Southern Namibia’s awe-inspiring Fish River Canyon, despite being the second largest canyon in the world, flies just about as far under the radar as the rest of this alarmingly underrated country. At 160km long, 28km wide, and just 550m deep, it is still a far cry from Arizona’s Grand Canyon in terms of sheer volume, but its lack of commercialisation and tourist crowds really place it a step above— while both canyons are inarguably stunning, you won’t find yourself enjoying the sunset alone or exploring the canyon in complete solitude at both. Legs dandling over the rocky rim and staring into the winding Fish River below, it is truly difficult to imagine why people aren’t coming in droves to experience this natural wonder, but it’s pretty spectacular for those who do come that it’s still largely untouched. Point being: get to Namibia ASAP, before the rest of the world finds out about it.
All the details: Fish River Canyon
Cost: Entry into the park is N$80 per person plus N$10 per vehicle, payable in Hobas.
Getting there: Hobas is a 6 hour drive south of Windhoek, or the nearest airport is located about 90 minutes away in Karasburg. After entering the park, continue on another few minutes to reach the first viewpoint.
Where to stay: Camp at the very funky Cañon Roadhouse, just 15 minutes down the road from Fish River Canyon. Sites are N$195 per person, but there are also rooms available for $1355 and up.
Top tip: Make it to the canyon in time to enjoy at least an hour of light before the sun begins to set, that way you get beautiful views into the canyon and the amazingly colourful sunset.
Sunrise in the desert
After breakfast and packing up as usual, we hit the road this morning for what will be a relatively long day of driving to reach our next camp near Fish River Canyon, the world’s second largest canyon. (Interestingly enough, I saw the world’s third largest— Blyde River Canyon— last month in South Africa, and I had never heard of either of these canyons before researching and planning this trip.) As we travel farther south through Namibia, away from the Namib Desert and towards the border with South Africa, the weather should, in theory, start cooling off, although this remains to be seen. By 10am, I’m sweating in my seat as usual and we still have quite a few hours to go. The only good news is that I now have heaps of time to catch up on my photo editing, which is backing up miserably as I spend more and more time in the pool at camp (out of physical necessity).
We have a mid-morning shop stop, where I pick up on a few snacks to carry me through the rest of the trip, and then we are back in the truck until lunchtime. Some of us play a couple rounds of Mafia and Pictionary, but eventually everyone just gets too hot and retires back to their seats to suffer alone. Even though my elderly MacBook is the temperature equivalent of Venus and it physically hurts to hold it on my lap, I work on my blog and listen to music until we arrive at our camp, trying to distract myself from the fact that I am near boiling alive.
Walking out to the canyon
“Be a tiger”
Anticipating our needs in the best possible way, Rachel drops us directly in front of the pool and goes off to sort out our check in. Clothes and all, I hop immediately in and then just enjoy the shade, the first shade we’ve had all day. I even get the opportunity to kill Grace (in reference to an ongoing game of camp Clue, not actual murder) at the pool, so it’s shaping up to be a lovely afternoon. (Actually, my murder wasn’t quite as successful as I hoped, since it turned out that Grace had me as her target and now the only way for me to advance in the game is to kill myself. At least now that the game is over, people will stop getting jumpy when I ask them to take a photo for me or put sunscreen on my back..)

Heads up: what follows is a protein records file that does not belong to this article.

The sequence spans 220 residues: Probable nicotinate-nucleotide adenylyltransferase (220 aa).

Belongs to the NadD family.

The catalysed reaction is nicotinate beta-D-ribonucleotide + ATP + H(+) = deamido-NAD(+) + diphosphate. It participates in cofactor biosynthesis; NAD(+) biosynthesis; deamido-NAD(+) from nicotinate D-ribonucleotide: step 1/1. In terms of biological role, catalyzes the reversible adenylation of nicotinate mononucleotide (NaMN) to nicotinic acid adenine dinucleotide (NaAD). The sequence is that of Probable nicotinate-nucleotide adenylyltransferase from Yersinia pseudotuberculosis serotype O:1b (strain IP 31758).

After plenty of swimming, a few sandstorms, and a refreshing G&T or two at the bar, we walk back to the truck and drive a short distance to reach Fish River Canyon. It’s still painfully hot, but the canyon proves an excellent distraction as I run around in excitement trying to capture every angle. After the requisite landscape shots, we make a second attempt at our girls photo and then play photographer, posing each other in front of the canyon and snapping long streams of photos. Sometimes it is so nice to be surrounded by females.
Bossing people around, as usual
Looking out over Fish River Canyon
Several thousand pictures later, those of us who have lingered the longest at the first viewpoint start the walk over to the lookout from which we will watch the sunset. Naturally, for me at least, the walk involves a number of stops as more and more of the canyon is revealed around bends. More than 500m down, I can even make out the (rather low) Fish River carving its snaking path through the rocks. At one particularly beautiful outcrop, I make Nicole take several dozen photos of me sitting precariously on a rock over the Canyon, capitalising on the fact that Cal isn’t here to get mad at me for climbing out onto dangerous ledges. The feeling of dangling your legs over the world’s second largest canyon as the wind rushes past and the sun sets is worth the journey out onto the ledge. Plus, the photos aren’t bad..
Dinner with a view
Rachel and Sam have driven the truck around to the viewpoint to meet us and prepared dinner by the time Nicole and I, the last ones back, arrive, so we dish up heaping plates of spagbol, fill our mugs with grape Fanta, and watch the sun descend over the majestic Fish River Canyon as a group. It truly is a stunning natural wonder, and one that I’m not sure many people know about— we don’t see a single other person the entire 2 hours we are at the canyon, which is pretty unheard of at other (even less impressive) sites around the world. Just one of the many reasons that Namibia is quickly rising to the top of my list.